apt Command in Linux | Explained

The advance packet manager or the apt command is used to handle different functionalities that your Debian-based Linux (OS) has to offer. Some of them are installing any new package or upgrading the already installed packages in your OS.

Linux (OS) comes with different repositories such as main, universe, restricted, and multiverse. The role of the apt command is to fetch the required information from them that you are looking for. The content that describes the usages of the apt command is as follows:

Let’s start from the first one.

Update Core Libraries | apt update

The apt update command is used to fetch the information of all the packages installed in your Linux (OS), and then it will provide you with a number that you can upgrade. Simultaneously, it updates the core libraries of your Debian system (packages list) by typing:

$ sudo apt update

As you can see in the above image, there is a total of 120 packages that you can upgrade, so it is always recommended to run this command frequently.

Upgrade Packages | apt upgrade

The upgrade command will automatically upgrade all the packages that can be upgraded to their latest version by typing:

$ sudo apt upgrade

If you want to upgrade the whole system, then you can do that as well by typing the below command:

$ sudo apt full-upgrade

If you want to see the list of all those packages that can be upgraded then you need to run the following command:

$ sudo apt list --upgradeable   

List the Packages | apt list

You can see the list of all available packages that are available for your system by typing the below command:

$ sudo apt list

If you want to see the list of all those packages that are already installed in your system, then you can do that by typing the command:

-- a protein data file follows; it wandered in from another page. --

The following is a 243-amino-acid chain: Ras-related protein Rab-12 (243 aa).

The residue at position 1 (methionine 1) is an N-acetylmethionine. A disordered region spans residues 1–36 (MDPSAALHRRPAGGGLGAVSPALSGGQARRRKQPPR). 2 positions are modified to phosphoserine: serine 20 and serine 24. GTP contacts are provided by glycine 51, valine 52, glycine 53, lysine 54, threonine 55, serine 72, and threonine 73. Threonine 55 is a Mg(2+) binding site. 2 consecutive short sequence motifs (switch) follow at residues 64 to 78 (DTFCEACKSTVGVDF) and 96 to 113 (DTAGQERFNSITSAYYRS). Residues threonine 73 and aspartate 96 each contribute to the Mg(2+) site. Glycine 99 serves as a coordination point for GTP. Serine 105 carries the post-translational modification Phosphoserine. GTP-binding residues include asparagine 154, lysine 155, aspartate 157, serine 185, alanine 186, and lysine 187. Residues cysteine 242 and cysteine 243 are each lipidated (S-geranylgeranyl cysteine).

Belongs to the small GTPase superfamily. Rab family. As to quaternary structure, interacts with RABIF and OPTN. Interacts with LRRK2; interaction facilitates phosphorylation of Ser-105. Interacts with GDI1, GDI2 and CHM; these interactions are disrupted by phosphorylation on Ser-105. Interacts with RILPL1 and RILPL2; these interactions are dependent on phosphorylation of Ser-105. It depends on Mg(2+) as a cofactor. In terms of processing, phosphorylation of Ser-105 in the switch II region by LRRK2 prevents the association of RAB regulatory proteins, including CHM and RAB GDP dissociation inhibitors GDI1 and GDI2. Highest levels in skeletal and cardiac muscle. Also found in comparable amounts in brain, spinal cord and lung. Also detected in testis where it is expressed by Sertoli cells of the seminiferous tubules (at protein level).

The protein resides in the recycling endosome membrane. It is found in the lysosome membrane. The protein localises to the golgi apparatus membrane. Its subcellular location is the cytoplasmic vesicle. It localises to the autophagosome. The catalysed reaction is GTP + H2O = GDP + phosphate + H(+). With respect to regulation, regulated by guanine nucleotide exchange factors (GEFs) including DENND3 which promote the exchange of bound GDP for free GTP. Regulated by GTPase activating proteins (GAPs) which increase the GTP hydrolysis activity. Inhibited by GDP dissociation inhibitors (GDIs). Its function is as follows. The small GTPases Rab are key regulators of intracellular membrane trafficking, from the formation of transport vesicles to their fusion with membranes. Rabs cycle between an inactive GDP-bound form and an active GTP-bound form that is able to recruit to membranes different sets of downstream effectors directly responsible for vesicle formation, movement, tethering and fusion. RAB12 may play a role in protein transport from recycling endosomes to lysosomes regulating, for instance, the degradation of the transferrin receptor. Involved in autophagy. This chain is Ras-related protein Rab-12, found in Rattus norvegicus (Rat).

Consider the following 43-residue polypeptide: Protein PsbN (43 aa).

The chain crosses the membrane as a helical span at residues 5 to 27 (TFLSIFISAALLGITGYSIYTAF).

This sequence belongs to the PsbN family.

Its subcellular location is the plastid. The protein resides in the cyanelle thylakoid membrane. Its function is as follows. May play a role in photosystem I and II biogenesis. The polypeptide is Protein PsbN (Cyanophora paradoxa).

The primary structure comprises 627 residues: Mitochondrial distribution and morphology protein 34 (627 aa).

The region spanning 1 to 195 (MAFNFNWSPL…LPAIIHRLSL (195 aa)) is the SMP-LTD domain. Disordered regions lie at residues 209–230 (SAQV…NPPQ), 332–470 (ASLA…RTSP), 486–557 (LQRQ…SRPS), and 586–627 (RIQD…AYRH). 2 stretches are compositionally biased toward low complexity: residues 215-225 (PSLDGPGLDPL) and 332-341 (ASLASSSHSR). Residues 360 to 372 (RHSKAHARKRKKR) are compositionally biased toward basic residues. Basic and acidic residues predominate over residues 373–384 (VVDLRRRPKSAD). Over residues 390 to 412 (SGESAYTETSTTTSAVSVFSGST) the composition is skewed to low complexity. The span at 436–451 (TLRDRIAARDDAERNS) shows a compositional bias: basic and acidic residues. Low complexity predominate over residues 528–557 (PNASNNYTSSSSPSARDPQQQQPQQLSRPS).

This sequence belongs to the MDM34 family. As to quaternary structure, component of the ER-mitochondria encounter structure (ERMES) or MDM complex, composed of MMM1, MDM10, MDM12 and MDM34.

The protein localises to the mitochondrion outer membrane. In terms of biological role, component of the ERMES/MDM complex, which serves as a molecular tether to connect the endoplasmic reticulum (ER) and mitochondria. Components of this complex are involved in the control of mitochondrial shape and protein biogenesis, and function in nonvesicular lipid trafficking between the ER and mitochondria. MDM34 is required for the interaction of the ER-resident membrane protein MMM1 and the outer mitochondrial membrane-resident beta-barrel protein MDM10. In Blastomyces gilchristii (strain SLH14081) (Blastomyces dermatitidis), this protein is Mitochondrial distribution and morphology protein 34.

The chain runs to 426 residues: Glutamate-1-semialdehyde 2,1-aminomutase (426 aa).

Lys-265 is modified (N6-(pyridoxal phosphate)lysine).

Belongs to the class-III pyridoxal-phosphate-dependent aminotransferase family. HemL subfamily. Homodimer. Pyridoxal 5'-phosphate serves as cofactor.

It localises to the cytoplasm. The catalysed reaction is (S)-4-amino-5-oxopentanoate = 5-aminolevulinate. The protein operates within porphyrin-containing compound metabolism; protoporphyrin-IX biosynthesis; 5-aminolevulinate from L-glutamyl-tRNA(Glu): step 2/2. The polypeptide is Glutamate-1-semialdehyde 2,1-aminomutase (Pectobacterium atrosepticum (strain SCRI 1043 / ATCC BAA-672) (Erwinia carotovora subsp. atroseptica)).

$ sudo apt list --installed

Show Package Details | apt show

This command will show you additional information regarding any application by typing:

$ sudo apt show vim

Install Packages | apt install

You can install any package that is available in the apt repository by following the syntax:

$ sudo apt install [Package Name]      

Let’s suppose you want to install the ‘vim’ so you can do that by following the below command:

$ sudo apt install vim   

Sometimes while installing any package, you need to provide the authentication password so to avoid that

Remove Packages | apt remove

Similarly, if you want to remove any package from your system using the apt command, then the following syntax is used:

$ sudo apt remove [Package Name]

For instance, to remove vim, use the below-stated command:

$ sudo apt remove vim

The below-mentioned command will remove not only the applications but also the packages associated with them:

$ sudo apt purge vim

Remove Unused Packages | apt autoremove

Sometimes a package that you are planning to install depends on other packages and won’t function properly without them. So, you need to install those as well, but once you delete any package, the dependencies still reside in your OS. So, to delete such leftover packages, you can run the following command:

$ sudo apt autoremove

Clear Cache | apt clean

The clean command is responsible for clearing the cache memory of the apt manager so that you can utilize that memory somewhere else by typing:

$ sudo apt clean

That’s all from this post.


Advanced packet manager (apt) is a powerful command-line tool that installs and upgrades software packages. The apt command is associated with the Debian-based distributions on Linux. This post has briefly explained the purpose and all the possible usages of the apt command in Linux.